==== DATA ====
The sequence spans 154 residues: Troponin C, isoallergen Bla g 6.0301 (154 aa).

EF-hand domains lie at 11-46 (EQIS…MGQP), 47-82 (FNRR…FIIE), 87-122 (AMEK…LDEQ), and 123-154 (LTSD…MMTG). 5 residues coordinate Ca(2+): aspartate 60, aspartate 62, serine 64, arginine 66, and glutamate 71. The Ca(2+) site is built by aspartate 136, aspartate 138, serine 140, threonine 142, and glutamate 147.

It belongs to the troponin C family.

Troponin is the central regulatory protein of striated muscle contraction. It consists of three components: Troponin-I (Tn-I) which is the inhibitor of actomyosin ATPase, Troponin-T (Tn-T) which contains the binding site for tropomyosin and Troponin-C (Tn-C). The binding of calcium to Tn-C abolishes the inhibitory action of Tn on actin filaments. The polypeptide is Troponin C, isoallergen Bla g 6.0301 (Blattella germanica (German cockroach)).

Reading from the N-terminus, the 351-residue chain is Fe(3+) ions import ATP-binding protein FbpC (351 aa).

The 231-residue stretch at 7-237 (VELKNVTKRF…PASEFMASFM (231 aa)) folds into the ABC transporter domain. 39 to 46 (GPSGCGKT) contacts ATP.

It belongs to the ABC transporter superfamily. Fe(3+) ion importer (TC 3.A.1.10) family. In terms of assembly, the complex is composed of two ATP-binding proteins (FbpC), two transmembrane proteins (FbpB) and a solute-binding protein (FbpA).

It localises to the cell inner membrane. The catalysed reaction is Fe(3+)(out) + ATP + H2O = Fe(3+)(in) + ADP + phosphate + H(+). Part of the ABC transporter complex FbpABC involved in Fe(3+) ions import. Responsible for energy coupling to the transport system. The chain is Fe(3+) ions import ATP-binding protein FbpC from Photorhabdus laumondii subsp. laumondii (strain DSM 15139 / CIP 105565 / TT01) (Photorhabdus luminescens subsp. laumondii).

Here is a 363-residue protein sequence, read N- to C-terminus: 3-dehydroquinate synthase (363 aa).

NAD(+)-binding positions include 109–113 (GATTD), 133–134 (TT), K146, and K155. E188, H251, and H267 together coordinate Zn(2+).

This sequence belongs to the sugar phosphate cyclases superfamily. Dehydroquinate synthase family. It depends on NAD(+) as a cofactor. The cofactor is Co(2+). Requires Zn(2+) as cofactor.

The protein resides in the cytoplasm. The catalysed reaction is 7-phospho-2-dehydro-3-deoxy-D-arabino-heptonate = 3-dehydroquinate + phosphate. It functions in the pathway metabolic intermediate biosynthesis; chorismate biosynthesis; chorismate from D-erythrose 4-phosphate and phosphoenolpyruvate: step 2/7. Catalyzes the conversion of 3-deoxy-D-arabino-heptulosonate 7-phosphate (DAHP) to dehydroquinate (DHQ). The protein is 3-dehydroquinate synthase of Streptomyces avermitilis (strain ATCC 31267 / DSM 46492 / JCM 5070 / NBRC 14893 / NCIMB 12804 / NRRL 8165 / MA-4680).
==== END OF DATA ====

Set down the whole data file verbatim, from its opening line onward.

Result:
The sequence spans 154 residues: Troponin C, isoallergen Bla g 6.0301 (154 aa).

EF-hand domains lie at 11-46 (EQIS…MGQP), 47-82 (FNRR…FIIE), 87-122 (AMEK…LDEQ), and 123-154 (LTSD…MMTG). 5 residues coordinate Ca(2+): aspartate 60, aspartate 62, serine 64, arginine 66, and glutamate 71. The Ca(2+) site is built by aspartate 136, aspartate 138, serine 140, threonine 142, and glutamate 147.

It belongs to the troponin C family.

Troponin is the central regulatory protein of striated muscle contraction. It consists of three components: Troponin-I (Tn-I) which is the inhibitor of actomyosin ATPase, Troponin-T (Tn-T) which contains the binding site for tropomyosin and Troponin-C (Tn-C). The binding of calcium to Tn-C abolishes the inhibitory action of Tn on actin filaments. The polypeptide is Troponin C, isoallergen Bla g 6.0301 (Blattella germanica (German cockroach)).

Reading from the N-terminus, the 351-residue chain is Fe(3+) ions import ATP-binding protein FbpC (351 aa).

The 231-residue stretch at 7-237 (VELKNVTKRF…PASEFMASFM (231 aa)) folds into the ABC transporter domain. 39 to 46 (GPSGCGKT) contacts ATP.

It belongs to the ABC transporter superfamily. Fe(3+) ion importer (TC 3.A.1.10) family. In terms of assembly, the complex is composed of two ATP-binding proteins (FbpC), two transmembrane proteins (FbpB) and a solute-binding protein (FbpA).

It localises to the cell inner membrane. The catalysed reaction is Fe(3+)(out) + ATP + H2O = Fe(3+)(in) + ADP + phosphate + H(+). Part of the ABC transporter complex FbpABC involved in Fe(3+) ions import. Responsible for energy coupling to the transport system. The chain is Fe(3+) ions import ATP-binding protein FbpC from Photorhabdus laumondii subsp. laumondii (strain DSM 15139 / CIP 105565 / TT01) (Photorhabdus luminescens subsp. laumondii).

Here is a 363-residue protein sequence, read N- to C-terminus: 3-dehydroquinate synthase (363 aa).

NAD(+)-binding positions include 109–113 (GATTD), 133–134 (TT), K146, and K155. E188, H251, and H267 together coordinate Zn(2+).

This sequence belongs to the sugar phosphate cyclases superfamily. Dehydroquinate synthase family. It depends on NAD(+) as a cofactor. The cofactor is Co(2+). Requires Zn(2+) as cofactor.

The protein resides in the cytoplasm. The catalysed reaction is 7-phospho-2-dehydro-3-deoxy-D-arabino-heptonate = 3-dehydroquinate + phosphate. It functions in the pathway metabolic intermediate biosynthesis; chorismate biosynthesis; chorismate from D-erythrose 4-phosphate and phosphoenolpyruvate: step 2/7. Catalyzes the conversion of 3-deoxy-D-arabino-heptulosonate 7-phosphate (DAHP) to dehydroquinate (DHQ). The protein is 3-dehydroquinate synthase of Streptomyces avermitilis (strain ATCC 31267 / DSM 46492 / JCM 5070 / NBRC 14893 / NCIMB 12804 / NRRL 8165 / MA-4680).